My indecision would take beautiful futures and mangle them into their worst aspects, my indecision would turn complexity into hell. My indecision overwhelms me when I am faced with decisions—it was hard enough deciding on sparse minimalism, on the color white, on the placement of the window and furniture, and I cannot imagine decorating this room, I cannot imagine the torment of making decision after decision after decision after decision after decision and so on and so forth until eventually I lose my mind and lose my sanity and lose the rest of my life to worry, to pacing, to striding back and forth with no confidence whatsoever.
It's easier to live in a simple room, a white room, a room where I store my dark features under the bed and in the cabinets and in the couch cushions. It's easier to pretend I have everything in my life together, it's easier to appear perfect if I don't have to perfect anything, if I can leave everything white and uncolored and unembellished. It's easier if I don't start, because then I can never fail, and I can go on living in this white room with a gray world outside my window.
This is a small room, a simple room, a white room. There's not much space in here, but there's room for indecision, there's always room for indecision.
She used to lay in that spare bedroom, wondering what it would be like if it were hers. She had shared a room with her little sister, which worked out when she was 9 and her sister was 3. But she is in High School now. She and her sister fought because she liked things clean and her sister didn't. After watching the movie Tangled she wondered what it would be like, to be stuck in this room. she thought of all the things she could do with this room. Now she knew, and it SUCKED.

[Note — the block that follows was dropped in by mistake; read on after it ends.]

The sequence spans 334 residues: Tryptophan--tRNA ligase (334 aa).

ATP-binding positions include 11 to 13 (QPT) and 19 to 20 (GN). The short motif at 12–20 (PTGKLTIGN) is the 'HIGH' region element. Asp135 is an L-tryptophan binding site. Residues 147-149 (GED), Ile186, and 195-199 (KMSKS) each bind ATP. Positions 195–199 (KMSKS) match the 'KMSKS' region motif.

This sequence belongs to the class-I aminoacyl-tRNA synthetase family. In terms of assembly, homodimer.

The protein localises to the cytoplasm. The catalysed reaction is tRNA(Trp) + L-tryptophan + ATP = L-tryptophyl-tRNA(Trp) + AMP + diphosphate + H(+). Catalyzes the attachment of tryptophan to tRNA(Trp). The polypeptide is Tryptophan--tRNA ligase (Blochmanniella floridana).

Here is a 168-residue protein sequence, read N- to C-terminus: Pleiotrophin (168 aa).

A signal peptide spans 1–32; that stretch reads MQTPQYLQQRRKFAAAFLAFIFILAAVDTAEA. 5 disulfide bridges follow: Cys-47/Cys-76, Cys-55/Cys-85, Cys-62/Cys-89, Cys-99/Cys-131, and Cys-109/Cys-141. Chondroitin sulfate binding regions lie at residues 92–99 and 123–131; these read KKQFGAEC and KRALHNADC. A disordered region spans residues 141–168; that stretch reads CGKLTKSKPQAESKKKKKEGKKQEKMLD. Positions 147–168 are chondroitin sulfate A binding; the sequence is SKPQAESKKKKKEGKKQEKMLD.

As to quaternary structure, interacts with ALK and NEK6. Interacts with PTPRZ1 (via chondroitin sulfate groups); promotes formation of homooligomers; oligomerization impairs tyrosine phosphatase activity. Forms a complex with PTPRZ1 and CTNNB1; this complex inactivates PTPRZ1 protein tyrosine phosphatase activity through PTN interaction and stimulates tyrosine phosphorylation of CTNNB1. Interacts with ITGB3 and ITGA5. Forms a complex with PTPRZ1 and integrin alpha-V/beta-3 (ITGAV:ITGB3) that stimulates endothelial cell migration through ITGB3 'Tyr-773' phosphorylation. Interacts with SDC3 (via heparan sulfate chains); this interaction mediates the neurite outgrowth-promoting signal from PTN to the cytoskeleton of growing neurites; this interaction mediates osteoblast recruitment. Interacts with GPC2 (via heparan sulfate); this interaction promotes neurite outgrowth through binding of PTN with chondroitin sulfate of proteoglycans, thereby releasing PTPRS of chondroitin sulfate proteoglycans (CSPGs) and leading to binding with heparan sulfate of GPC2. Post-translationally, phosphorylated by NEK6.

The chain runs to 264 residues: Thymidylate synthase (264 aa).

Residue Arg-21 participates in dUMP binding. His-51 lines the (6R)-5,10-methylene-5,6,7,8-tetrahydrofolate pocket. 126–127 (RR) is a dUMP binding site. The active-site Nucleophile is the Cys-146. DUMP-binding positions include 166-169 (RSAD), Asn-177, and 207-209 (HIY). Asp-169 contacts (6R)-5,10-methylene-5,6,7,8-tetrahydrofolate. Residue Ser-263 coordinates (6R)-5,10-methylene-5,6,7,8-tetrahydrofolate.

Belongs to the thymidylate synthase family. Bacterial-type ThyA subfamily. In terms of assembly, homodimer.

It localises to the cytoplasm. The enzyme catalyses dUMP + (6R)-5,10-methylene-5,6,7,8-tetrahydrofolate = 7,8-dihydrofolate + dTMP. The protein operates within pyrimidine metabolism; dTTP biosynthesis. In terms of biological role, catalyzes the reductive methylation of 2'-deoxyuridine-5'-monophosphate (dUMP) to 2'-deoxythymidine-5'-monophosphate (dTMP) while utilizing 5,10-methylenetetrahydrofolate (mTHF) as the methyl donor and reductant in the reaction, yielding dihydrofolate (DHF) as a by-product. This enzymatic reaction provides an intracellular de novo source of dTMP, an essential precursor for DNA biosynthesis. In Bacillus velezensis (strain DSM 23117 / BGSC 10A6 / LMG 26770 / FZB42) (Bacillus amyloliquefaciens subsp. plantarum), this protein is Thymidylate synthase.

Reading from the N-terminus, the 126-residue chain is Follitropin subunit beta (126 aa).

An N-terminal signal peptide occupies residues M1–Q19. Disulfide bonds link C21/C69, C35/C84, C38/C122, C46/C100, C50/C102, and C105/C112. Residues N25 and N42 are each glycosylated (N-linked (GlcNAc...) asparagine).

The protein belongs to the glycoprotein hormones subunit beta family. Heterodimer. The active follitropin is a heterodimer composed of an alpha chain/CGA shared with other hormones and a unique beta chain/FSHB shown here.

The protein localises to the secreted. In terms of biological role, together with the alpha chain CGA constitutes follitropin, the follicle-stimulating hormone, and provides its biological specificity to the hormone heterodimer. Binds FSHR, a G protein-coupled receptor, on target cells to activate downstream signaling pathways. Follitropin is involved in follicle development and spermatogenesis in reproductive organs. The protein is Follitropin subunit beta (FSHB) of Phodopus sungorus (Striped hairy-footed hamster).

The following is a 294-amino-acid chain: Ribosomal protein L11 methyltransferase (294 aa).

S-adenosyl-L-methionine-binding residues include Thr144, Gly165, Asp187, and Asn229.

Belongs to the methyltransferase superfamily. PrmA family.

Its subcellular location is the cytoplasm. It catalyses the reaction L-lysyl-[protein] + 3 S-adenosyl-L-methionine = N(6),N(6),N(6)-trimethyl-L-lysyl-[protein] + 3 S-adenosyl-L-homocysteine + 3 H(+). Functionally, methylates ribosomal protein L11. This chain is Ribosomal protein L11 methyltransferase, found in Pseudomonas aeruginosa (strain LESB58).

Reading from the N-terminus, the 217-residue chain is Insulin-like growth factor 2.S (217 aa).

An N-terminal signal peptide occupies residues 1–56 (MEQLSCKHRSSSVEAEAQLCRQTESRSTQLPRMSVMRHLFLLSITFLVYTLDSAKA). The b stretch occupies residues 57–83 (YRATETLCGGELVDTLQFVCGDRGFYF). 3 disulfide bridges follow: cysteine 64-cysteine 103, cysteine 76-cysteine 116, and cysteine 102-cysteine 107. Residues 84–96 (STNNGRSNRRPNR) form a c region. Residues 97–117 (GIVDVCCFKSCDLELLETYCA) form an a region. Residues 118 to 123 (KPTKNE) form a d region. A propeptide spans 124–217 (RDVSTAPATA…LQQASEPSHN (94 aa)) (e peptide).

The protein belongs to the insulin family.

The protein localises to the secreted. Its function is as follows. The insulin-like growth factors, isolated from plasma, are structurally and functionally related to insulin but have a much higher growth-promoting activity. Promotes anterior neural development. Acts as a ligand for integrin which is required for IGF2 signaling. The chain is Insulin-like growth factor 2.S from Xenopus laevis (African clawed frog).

As an active person, she couldn't go anywhere, and as an extrovert, she couldn't talk to people. She sat and did her schoolwork, paced her room, watched a show, read a book, and did all sorts of things to keep her occupied. She even tried a puzzle, which she wasn't really into. She had everything she needed. A desk to work on, a nice bed, books to read, music to play, and art to do. But without people to do them with, there seemed to be no point. She missed people. But what she missed most of all was when she was unable to see her basketball team play their first game. She wasn't the player, she was the coach and had really grown to care for the kids she worked with week to week. She had to miss the whole day, all the volunteer work. She was stuck and though she tried to fight it, even though there was no one there to see, tears ran down her face.